I used one of those curly phone cords to carry the signal in to the Arduino. Pay attention to the wiring of this cable; when I put everything back together it took me quite a while to figure out that I had the lines from the phone cord mixed up. Also, those cords have tiny plastic clips, make sure to get the right size jacks for them. 4P4C RJ-11 is the appropriate designation I think, but it's been a while since I bought those parts.
Step 6: The Enclosure
Step 7: The Laser Cut Parts
Ponoko takes vector graphics files; I made mine in Inkscape. If you're not familiar with Inkscape, I highly recommend it. There's a handful of good tutorials out there that will teach you to use it. There are two files for this, one is for the light colored wood (bamboo) and one is the dark wood (walnut veneered mdf). The light files aren't entirely up to date; a couple holes need to be added for the switch, the knob, and the jack. Also, the dark inset pieces on the design are a little too big to fit without some adjustment. I may get around to amending it one of these days.
I added the design files I used as a zip file. They are a little hard to read since the laser cutter needs a very thin line of a specific color. You can "select all" and increase the line size to get a better look at it, but be sure to check ponoko.com for the latest specifications before submitting them for cutting.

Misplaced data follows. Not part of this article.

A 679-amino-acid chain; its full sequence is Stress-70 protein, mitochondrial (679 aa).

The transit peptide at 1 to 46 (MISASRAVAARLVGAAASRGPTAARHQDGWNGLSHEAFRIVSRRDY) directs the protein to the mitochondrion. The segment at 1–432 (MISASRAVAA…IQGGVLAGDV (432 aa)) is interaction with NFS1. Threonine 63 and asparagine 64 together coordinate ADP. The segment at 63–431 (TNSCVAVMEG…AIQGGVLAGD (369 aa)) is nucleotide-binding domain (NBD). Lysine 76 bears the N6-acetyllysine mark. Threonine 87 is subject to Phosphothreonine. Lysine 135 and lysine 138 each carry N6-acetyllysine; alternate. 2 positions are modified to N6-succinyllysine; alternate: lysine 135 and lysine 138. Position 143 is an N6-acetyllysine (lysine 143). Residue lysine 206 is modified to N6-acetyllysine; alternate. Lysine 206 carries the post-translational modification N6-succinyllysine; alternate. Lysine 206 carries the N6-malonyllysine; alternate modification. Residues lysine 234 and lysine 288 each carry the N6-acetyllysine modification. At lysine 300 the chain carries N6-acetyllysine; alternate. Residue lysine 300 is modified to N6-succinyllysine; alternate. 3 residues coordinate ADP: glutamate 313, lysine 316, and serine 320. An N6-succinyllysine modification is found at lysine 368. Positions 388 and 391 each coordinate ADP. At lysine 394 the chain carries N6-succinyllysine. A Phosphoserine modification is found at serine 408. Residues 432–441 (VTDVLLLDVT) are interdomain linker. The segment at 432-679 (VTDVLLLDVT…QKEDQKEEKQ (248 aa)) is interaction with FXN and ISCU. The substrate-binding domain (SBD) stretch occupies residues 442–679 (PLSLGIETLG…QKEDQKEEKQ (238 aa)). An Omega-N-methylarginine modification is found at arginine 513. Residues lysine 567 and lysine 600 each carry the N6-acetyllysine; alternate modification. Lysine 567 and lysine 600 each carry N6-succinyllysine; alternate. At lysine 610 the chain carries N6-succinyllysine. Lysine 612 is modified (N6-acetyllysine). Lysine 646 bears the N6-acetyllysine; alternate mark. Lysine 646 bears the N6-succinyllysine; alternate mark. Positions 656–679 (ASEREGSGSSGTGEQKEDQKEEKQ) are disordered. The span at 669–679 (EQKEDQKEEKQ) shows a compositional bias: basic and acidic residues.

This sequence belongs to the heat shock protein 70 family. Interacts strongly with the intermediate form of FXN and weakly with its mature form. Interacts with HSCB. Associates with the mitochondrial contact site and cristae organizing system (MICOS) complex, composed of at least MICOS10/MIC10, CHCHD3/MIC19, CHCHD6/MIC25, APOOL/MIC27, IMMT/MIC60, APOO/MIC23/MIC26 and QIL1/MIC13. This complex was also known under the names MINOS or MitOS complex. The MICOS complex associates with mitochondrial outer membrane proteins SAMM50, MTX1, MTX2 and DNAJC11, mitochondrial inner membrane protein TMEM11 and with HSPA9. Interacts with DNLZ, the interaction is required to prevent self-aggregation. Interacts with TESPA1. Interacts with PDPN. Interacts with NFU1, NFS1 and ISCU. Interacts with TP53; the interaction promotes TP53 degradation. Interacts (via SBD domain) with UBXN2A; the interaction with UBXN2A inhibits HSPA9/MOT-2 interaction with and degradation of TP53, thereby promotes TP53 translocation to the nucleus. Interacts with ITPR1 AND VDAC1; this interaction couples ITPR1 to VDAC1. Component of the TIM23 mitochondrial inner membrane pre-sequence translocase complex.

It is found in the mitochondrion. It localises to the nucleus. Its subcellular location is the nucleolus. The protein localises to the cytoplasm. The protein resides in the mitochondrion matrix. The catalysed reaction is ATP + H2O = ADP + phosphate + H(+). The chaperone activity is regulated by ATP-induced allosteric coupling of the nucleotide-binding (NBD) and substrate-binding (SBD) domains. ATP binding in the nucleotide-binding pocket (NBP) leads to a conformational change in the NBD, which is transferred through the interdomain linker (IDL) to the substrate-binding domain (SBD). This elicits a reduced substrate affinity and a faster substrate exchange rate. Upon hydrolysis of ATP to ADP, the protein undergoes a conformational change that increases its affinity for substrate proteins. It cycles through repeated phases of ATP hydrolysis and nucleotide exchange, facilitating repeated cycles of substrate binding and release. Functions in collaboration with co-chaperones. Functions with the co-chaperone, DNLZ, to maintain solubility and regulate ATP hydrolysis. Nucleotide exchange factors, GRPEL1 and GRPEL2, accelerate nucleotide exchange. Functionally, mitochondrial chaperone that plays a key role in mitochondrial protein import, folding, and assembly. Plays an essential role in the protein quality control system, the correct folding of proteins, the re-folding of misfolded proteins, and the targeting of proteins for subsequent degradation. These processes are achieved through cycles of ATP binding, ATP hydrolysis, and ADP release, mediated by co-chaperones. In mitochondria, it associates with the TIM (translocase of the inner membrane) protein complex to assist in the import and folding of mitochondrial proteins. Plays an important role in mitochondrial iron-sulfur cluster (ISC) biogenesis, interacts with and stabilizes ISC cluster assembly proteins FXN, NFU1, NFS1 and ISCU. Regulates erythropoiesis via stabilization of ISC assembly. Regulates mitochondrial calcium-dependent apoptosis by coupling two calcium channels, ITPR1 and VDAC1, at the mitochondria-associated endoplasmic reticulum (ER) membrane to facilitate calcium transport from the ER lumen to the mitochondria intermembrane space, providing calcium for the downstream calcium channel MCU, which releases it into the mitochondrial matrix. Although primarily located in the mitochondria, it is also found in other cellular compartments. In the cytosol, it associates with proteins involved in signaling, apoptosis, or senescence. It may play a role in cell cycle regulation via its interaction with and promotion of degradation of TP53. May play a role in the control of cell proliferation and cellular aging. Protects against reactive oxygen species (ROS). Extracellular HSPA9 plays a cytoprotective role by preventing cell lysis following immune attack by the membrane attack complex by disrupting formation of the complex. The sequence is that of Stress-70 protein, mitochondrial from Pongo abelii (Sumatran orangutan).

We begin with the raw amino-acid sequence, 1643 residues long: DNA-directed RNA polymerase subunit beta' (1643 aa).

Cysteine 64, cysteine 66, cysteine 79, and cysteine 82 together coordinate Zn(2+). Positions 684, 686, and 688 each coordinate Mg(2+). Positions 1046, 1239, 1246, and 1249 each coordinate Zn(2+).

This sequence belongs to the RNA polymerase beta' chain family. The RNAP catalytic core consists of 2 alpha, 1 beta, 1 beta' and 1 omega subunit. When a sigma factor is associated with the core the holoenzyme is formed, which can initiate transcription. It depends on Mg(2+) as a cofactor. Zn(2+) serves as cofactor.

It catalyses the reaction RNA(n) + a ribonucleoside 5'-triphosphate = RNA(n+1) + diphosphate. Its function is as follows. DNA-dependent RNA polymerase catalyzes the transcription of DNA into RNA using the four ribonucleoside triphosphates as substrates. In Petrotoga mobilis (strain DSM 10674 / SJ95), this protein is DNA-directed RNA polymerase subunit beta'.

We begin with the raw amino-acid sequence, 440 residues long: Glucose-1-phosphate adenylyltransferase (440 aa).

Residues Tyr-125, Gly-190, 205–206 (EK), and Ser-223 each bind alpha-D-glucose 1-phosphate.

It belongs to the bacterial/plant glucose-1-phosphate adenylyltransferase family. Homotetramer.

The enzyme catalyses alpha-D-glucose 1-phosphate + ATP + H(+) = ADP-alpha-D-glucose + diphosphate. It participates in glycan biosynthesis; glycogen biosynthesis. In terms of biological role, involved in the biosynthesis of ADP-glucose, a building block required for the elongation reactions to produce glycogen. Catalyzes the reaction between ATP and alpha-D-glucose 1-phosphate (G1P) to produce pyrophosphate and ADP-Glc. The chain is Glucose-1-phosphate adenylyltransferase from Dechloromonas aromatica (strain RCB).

It takes a few weeks to have everything laser cut and shipped to you, so you could probably send off for these first and complete all the electronics while you're waiting.
Step 8: Assembling the Structure
First, I glued the walnut inserts to the bamboo front. The I glued the walnut frame to the front piece. I glued the struts to the middle support next, then the struts to the front assembly, and then I glued the back on. As a backing for the central design, I found an interesting piece of perforated copper sheet. I cut it to size with tin snips and glued a few tabs in to hold it in place.
Step 9: Gluing Down the Veneer
What I ended up doing was clamping everything down and gluing just a little each day. I worked around the edge, moving the clamps each time and gluing a few more inches. It took about a week total.
After it was glued down, I just trimmed the excess with an exacto knife.
Step 10: The Base
Step 11: Put It All Together
The knob on the front is to select modes. It just passes a high signal to a pin on the arduino depending on its position. There's a mode that just increments for each count, and a mode that estimates the counts per minute. I intend to add another mode or two eventually, since there's some space left on the selector.
The switch routes power from the input to all the parts. Input power is from a 12 VDC wall wart. The nixie supply takes 12 V and the rest of the electronics, which runs on 5 V, draws little enough current that the Arduino's linear regulator can handle it.
It's somewhat of a rat's nest inside after everything is connected together, but it works!
Step 12: Detect Radiation
Here's a video showing it just counting background radiation:
and here's a short demonstration: